Smart access control and security are the key reasons why businesses choose to establish ‘smart’ buildings or those that reflect the intelligent combination of technology and automation to facilitate intuitive interaction.

This is according to Paul Chari, principal consultant, EDC Solutions at access control and security specialist Dormakaba South Africa, who helps define the smart automation concept with the simplest example being a motion sensor light.

“Using existing infrastructure to automate basic functions, whether the motion sensor first was set to trigger an alarm or the light might be a chicken and egg topic, the motion sensor in alarms is the most ubiquitous initiator of an automation sequence.

“System is turned on, zones are defined, a zone alarm is triggered armed response is called as the case might be,” explains Chari.

Benefits of smart building automation

Business managers recognise the benefits of smart building automation, namely better security, directed environmental control, real-time data about the building, centralised or distributed control of various elements, interaction of various elements as well as external service providers. These benefits are also far from an exhaustive list, Chari adds.

He emphasises that the advent of technologies like cloud, IoT, artificial intelligence, robotics and machine learning has laid the foundation for the rise of intelligent buildings. Systems connect, data is transferred and all processes and procedures that define building management and maintenance are automated.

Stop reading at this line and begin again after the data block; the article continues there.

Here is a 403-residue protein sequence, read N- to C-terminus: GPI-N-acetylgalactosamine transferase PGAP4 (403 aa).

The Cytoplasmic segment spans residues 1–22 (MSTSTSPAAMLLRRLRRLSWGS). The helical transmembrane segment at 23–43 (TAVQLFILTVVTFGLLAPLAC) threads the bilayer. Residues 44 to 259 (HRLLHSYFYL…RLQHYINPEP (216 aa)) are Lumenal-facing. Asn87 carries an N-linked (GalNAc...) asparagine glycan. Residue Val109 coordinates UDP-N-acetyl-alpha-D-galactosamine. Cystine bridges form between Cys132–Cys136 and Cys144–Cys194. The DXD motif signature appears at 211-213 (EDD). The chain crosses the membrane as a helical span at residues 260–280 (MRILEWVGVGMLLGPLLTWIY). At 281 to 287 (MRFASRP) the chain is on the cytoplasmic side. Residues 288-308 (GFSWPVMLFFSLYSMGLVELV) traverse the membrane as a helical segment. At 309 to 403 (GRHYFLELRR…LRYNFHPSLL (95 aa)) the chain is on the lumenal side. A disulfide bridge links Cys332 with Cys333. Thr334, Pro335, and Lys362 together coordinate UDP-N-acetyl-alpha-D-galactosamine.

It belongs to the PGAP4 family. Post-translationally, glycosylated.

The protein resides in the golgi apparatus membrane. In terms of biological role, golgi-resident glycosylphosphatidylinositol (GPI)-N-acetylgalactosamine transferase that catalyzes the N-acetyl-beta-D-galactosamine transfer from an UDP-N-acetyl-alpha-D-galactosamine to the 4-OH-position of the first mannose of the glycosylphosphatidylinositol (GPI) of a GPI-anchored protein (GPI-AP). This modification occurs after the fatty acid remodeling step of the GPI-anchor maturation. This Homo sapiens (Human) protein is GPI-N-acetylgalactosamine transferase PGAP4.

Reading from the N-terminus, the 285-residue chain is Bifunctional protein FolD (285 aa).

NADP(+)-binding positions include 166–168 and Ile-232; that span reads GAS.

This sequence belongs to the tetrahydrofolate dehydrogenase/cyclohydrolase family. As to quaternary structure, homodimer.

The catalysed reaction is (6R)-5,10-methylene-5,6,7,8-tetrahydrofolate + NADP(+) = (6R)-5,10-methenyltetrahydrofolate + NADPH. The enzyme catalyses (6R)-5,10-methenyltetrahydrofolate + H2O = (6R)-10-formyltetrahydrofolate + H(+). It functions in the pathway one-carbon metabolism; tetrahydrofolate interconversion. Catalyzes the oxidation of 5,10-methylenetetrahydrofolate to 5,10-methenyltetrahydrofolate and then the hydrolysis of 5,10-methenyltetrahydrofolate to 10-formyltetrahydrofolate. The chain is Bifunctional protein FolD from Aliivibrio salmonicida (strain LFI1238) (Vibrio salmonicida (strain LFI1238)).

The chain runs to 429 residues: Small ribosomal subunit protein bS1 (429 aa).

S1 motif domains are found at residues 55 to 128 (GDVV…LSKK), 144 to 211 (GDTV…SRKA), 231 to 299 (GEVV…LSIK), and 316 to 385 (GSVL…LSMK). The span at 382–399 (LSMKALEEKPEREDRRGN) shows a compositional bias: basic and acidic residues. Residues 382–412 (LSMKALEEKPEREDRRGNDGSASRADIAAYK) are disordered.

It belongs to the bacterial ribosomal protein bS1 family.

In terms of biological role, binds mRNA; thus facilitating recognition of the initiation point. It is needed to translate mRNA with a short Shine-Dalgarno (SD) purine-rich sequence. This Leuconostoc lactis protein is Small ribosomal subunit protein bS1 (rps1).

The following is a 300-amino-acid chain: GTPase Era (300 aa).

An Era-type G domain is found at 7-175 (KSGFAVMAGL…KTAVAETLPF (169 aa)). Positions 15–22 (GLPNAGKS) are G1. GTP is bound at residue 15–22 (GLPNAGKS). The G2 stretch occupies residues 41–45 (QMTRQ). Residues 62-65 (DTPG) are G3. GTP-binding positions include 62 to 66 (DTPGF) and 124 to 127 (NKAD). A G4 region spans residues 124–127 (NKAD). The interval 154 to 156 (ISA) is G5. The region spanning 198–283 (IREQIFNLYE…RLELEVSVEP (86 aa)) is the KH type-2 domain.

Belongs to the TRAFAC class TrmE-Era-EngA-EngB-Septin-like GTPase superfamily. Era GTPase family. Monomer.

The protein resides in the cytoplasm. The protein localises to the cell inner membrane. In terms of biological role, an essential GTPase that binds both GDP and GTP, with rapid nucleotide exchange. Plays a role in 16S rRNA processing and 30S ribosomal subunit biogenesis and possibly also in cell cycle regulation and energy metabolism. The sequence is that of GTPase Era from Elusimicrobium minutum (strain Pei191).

“So existing light sockets and outlet points can be converted to record or give data. Using existing cabling where possible, data exchange can be facilitated using powerline ethernet, otherwise Wi-Fi has been added to many buildings and homes after the fact,” says Chari.

“With the fixtures that are overhead, tracking where people are in a building is possible using IR sensors, making activation and deactivation of lights and air-conditioning possible, as well as to manage centrally; this is facilitated by communication lines enabling relevant information to be sent to a decision logic centre.”

‘Engineering’ commercial buildings

For some years there has been an ongoing discussion around IoT connectivity and the role this technology will play in creating smart homes. In much the same way a home can be connected, leveraging IoT, commercial buildings can be ‘engineered’ to be able to smarten devices.

“IoT allows devices added to the home to become part of the smart ecosystem as devices can interact with the rest of the house or in the case of a smart fridge, your local grocer to get your milk topped up. Perhaps more importantly, a device that can communicate its remaining service life can allow planning for future maintenance more effectively,” says Chari.

According to Dormakaba, smart building automation will drive growth within the access control and security market. It is a market that will continue to evolve, fuelled by innovation and advanced connectivity solutions.